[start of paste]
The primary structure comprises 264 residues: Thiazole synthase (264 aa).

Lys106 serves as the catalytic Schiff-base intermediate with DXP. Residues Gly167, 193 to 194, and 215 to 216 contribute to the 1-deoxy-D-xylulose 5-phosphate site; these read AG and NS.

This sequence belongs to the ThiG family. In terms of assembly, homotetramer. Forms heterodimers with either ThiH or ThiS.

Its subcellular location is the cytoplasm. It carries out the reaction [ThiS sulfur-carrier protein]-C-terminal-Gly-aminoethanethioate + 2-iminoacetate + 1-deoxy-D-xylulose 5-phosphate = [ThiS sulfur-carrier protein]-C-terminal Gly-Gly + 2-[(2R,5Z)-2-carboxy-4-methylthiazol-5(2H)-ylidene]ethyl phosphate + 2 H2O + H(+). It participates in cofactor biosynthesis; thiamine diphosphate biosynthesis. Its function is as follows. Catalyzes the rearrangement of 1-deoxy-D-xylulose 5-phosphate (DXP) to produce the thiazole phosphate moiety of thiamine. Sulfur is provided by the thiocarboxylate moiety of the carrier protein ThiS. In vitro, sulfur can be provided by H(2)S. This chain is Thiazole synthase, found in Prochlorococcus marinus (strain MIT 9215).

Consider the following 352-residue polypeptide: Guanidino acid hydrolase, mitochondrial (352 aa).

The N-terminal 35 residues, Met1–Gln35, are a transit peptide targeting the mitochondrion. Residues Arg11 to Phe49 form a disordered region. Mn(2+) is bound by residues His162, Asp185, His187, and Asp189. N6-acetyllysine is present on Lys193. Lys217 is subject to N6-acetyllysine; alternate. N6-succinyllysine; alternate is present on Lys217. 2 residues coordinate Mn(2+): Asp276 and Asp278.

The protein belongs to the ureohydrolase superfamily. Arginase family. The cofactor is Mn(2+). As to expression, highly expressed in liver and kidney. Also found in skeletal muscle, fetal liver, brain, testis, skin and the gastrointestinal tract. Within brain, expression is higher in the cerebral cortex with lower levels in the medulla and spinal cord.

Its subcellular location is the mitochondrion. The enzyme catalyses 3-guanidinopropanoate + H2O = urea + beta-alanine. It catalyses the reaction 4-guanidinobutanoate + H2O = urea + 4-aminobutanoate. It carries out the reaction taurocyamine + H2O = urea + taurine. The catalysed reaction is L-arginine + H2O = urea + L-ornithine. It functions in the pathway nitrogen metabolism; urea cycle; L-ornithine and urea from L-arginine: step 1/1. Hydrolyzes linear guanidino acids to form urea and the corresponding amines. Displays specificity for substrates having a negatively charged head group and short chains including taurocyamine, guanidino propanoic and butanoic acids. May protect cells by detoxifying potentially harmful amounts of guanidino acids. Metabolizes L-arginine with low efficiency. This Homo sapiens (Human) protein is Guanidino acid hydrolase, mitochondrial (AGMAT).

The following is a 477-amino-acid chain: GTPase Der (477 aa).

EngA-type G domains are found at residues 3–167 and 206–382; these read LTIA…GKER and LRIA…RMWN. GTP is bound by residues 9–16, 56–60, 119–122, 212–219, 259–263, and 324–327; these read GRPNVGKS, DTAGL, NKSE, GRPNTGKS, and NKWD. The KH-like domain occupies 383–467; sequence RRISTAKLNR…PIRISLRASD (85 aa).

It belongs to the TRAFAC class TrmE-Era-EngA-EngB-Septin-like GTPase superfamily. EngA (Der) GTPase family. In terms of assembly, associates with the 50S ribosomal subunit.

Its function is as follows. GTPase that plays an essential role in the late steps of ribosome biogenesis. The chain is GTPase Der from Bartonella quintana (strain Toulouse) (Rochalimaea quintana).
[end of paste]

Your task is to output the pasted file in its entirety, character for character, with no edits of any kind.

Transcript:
The primary structure comprises 264 residues: Thiazole synthase (264 aa).

Lys106 serves as the catalytic Schiff-base intermediate with DXP. Residues Gly167, 193 to 194, and 215 to 216 contribute to the 1-deoxy-D-xylulose 5-phosphate site; these read AG and NS.

This sequence belongs to the ThiG family. In terms of assembly, homotetramer. Forms heterodimers with either ThiH or ThiS.

Its subcellular location is the cytoplasm. It carries out the reaction [ThiS sulfur-carrier protein]-C-terminal-Gly-aminoethanethioate + 2-iminoacetate + 1-deoxy-D-xylulose 5-phosphate = [ThiS sulfur-carrier protein]-C-terminal Gly-Gly + 2-[(2R,5Z)-2-carboxy-4-methylthiazol-5(2H)-ylidene]ethyl phosphate + 2 H2O + H(+). It participates in cofactor biosynthesis; thiamine diphosphate biosynthesis. Its function is as follows. Catalyzes the rearrangement of 1-deoxy-D-xylulose 5-phosphate (DXP) to produce the thiazole phosphate moiety of thiamine. Sulfur is provided by the thiocarboxylate moiety of the carrier protein ThiS. In vitro, sulfur can be provided by H(2)S. This chain is Thiazole synthase, found in Prochlorococcus marinus (strain MIT 9215).

Consider the following 352-residue polypeptide: Guanidino acid hydrolase, mitochondrial (352 aa).

The N-terminal 35 residues, Met1–Gln35, are a transit peptide targeting the mitochondrion. Residues Arg11 to Phe49 form a disordered region. Mn(2+) is bound by residues His162, Asp185, His187, and Asp189. N6-acetyllysine is present on Lys193. Lys217 is subject to N6-acetyllysine; alternate. N6-succinyllysine; alternate is present on Lys217. 2 residues coordinate Mn(2+): Asp276 and Asp278.

The protein belongs to the ureohydrolase superfamily. Arginase family. The cofactor is Mn(2+). As to expression, highly expressed in liver and kidney. Also found in skeletal muscle, fetal liver, brain, testis, skin and the gastrointestinal tract. Within brain, expression is higher in the cerebral cortex with lower levels in the medulla and spinal cord.

Its subcellular location is the mitochondrion. The enzyme catalyses 3-guanidinopropanoate + H2O = urea + beta-alanine. It catalyses the reaction 4-guanidinobutanoate + H2O = urea + 4-aminobutanoate. It carries out the reaction taurocyamine + H2O = urea + taurine. The catalysed reaction is L-arginine + H2O = urea + L-ornithine. It functions in the pathway nitrogen metabolism; urea cycle; L-ornithine and urea from L-arginine: step 1/1. Hydrolyzes linear guanidino acids to form urea and the corresponding amines. Displays specificity for substrates having a negatively charged head group and short chains including taurocyamine, guanidino propanoic and butanoic acids. May protect cells by detoxifying potentially harmful amounts of guanidino acids. Metabolizes L-arginine with low efficiency. This Homo sapiens (Human) protein is Guanidino acid hydrolase, mitochondrial (AGMAT).

The following is a 477-amino-acid chain: GTPase Der (477 aa).

EngA-type G domains are found at residues 3–167 and 206–382; these read LTIA…GKER and LRIA…RMWN. GTP is bound by residues 9–16, 56–60, 119–122, 212–219, 259–263, and 324–327; these read GRPNVGKS, DTAGL, NKSE, GRPNTGKS, and NKWD. The KH-like domain occupies 383–467; sequence RRISTAKLNR…PIRISLRASD (85 aa).

It belongs to the TRAFAC class TrmE-Era-EngA-EngB-Septin-like GTPase superfamily. EngA (Der) GTPase family. In terms of assembly, associates with the 50S ribosomal subunit.

Its function is as follows. GTPase that plays an essential role in the late steps of ribosome biogenesis. The chain is GTPase Der from Bartonella quintana (strain Toulouse) (Rochalimaea quintana).